Chipotle Will Test a Quesadilla, and a New Strategy

A quesadilla is among the new items Chipotle will begin experimenting with at its test kitchen in Manhattan, along with nachos, chocolate milkshakes, avocado tostados and an updated salad.

Tortillas. Meat. Cheese. Salsa. What’s so complicated about a quesadilla?

Plenty, for Chipotle Mexican Grill. The restaurant chain announced Thursday that it will add five new menu items — quesadillas, nachos, chocolate milkshakes, avocado tostadas and an updated salad — at its test kitchen in New York City, for eventual rollout nationwide.

But while most fast food companies introduce new products routinely to get people in the door, such changes are antithetical to the deliberately limited menu that built Chipotle into a $13 billion company.

New grills must be purchased. The assembly line must be re-choreographed. When those quesadillas finally hit the market, Chipotle simply must get them right. A string of food-borne illnesses and a crop of new restaurants have driven many of Chipotle’s customers toward its competitors, and now the company is retooling its menu to win them back.

Chipotle’s 2,500 stores aren’t set up to make foods that deviate wildly from the basic menu of burritos, bowls, salads and tacos. The grills, for instance, are designed to warm up tortillas in a few seconds. But they take two and a half minutes to cook a quesadilla, which some stores already offer as an off-menu item. That’s an eternity for a restaurant like Chipotle, which falls within the “quick-service” category that includes fast food and its slightly more upscale cousin, fast casual.

In an interview on Wednesday, Chipotle’s chief executive, Brian Niccol, acknowledged that a snack easily mastered by the average hungry tween becomes trickier on a nationwide scale. “We’re not built right now to make a great quesadilla,” he said. “The worst-case scenario is the person in front of you orders a quesadilla.”

Chipotle already offers a small cheese quesadilla on its children’s menu, but the grown-up version — a bigger tortilla with meats, salsas and other toppings — is more complicated.

Mr. Niccol added: “That will slow you down. We want to fix that.”

So Chipotle is experimenting. It will offer the five items at its NEXT test kitchen in Manhattan, then expand to a wider group of stores, making tweaks along the way. The trick will be introducing the products without slowing down the assembly line.

The last time Chipotle offered a new product — queso, last September, to a great deal of hype — critics panned the taste, and the company was forced to adjust the recipe.

“They are going to be exceedingly cautious with products because of the lessons that they learned,” said John Gordon, a principal at the restaurant advisory firm Pacific Management Consulting Group.

In addition to the five new items announced on Thursday, Mr. Niccol said, Chipotle plans to add one or two promotional items during the year. “One of the things we’re learning is what’s the right way to bring in a product for a limited time,” he said.

Mr. Niccol said he didn’t plan to start rolling out a steady stream of new items every few weeks, a strategy that’s essential at fast food companies like Taco Bell, where he helped lead a turnaround before joining Chipotle this year.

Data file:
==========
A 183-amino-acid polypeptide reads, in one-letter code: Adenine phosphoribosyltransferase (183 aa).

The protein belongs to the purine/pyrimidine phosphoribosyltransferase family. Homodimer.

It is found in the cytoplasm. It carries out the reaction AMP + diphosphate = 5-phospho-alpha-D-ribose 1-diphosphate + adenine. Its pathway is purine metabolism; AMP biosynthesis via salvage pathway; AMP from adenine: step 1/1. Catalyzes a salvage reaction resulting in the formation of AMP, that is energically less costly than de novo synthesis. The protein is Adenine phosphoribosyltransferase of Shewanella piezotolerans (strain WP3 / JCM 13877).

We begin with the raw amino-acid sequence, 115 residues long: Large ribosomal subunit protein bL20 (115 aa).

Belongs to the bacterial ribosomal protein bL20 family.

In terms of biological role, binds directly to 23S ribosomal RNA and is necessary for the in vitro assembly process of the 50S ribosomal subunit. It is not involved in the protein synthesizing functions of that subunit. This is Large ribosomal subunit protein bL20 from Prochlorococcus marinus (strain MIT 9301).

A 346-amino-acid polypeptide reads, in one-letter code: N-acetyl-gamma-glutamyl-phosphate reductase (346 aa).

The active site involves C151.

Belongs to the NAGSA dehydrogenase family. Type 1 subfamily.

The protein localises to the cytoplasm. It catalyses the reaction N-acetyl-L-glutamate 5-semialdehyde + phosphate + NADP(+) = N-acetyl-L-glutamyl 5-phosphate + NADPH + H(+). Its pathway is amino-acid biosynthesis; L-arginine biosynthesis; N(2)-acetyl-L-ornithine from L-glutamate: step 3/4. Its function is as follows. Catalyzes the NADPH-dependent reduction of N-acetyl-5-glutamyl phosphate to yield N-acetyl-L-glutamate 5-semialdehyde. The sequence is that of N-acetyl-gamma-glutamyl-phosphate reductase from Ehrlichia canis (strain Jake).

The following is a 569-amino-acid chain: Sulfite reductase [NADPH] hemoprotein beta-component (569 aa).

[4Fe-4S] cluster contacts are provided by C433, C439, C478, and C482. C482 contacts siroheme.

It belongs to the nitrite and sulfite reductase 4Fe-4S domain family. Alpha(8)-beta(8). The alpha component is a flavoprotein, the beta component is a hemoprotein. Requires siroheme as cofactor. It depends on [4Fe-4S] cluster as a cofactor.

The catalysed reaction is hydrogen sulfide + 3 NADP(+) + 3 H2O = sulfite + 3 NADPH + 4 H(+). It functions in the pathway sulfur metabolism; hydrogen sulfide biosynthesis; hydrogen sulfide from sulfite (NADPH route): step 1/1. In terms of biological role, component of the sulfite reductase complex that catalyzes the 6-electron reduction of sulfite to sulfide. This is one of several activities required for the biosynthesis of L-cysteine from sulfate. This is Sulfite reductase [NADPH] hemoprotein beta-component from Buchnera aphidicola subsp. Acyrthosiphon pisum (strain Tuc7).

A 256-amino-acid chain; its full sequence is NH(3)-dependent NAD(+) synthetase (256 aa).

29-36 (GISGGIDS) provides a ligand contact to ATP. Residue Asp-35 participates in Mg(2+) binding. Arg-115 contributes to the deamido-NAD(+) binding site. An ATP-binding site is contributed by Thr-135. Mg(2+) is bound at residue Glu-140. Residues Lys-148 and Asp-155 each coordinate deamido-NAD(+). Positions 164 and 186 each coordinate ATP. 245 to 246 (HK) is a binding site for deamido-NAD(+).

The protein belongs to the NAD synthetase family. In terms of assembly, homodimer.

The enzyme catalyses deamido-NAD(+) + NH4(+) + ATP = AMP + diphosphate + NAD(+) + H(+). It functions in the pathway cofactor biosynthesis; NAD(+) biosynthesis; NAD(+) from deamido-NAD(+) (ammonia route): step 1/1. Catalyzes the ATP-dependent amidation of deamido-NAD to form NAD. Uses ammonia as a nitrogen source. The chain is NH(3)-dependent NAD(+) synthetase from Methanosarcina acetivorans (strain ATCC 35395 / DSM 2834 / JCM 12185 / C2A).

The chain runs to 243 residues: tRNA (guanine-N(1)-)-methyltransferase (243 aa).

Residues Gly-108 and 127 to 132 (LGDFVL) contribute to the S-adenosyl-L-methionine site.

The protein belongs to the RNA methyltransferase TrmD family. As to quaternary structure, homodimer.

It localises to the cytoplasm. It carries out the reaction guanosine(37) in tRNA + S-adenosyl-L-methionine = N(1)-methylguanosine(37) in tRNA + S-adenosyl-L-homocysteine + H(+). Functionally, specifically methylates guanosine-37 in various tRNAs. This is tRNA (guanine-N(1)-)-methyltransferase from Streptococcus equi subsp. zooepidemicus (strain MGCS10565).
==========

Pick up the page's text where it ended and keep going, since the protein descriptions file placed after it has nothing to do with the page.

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Like Chipotle, Taco Bell was suffering from sputtering sales and a public image problem when he joined the chain in 2011: A customer lawsuit, later withdrawn, accused Taco Bell of serving filling that was more filler than beef. The suit hurt the company’s reputation, which Mr. Niccol worked to repair with newer, hipper marketing campaigns and slogans that helped reposition Taco Bell as more of a lifestyle brand.

The reinvention also required new products, like Doritos Locos Tacos and nacho fries, that helped get customers excited again. But that’s an entirely different proposition at Chipotle, where both the ordering flow and the marketing are based on food made with fewer, higher-quality ingredients.

For much of the last two decades, fast casual restaurants like Chipotle have grown at the expense of fast food companies, promising meals that are comparably quick but tastier and healthier.

But a wave of new restaurants in recent years, including in the fast casual space, has crowded the market. A series of E. coli outbreaks at Chipotle in 2015 hurt the company’s healthier-than-thou appeal, and sent the stock plummeting.

Fast food restaurants recouped some of their losses, and pushed Chipotle to reconsider its rivals’ steady introduction of limited-time offers to stoke customers’ interest.

Without that kind of innovation, “you’re going to lose sales and you’re going to lose traffic to competitors who are constantly marketing,” said Nick Setyan, an analyst at Wedbush Securities.

For Mr. Niccol, the challenge will be persuading a customer base trained to rarely deviate from its favorite orders to try new things. And he has no illusions that, say, avocado tostadas will dethrone burritos on the sales charts anytime soon.

“There are certain items that people are willing to switch up their order with, but it’s not going to become their permanent go-to order,” he said. “Ultimately, they’re going to go back to ordering chicken or steak or the barbacoa.”

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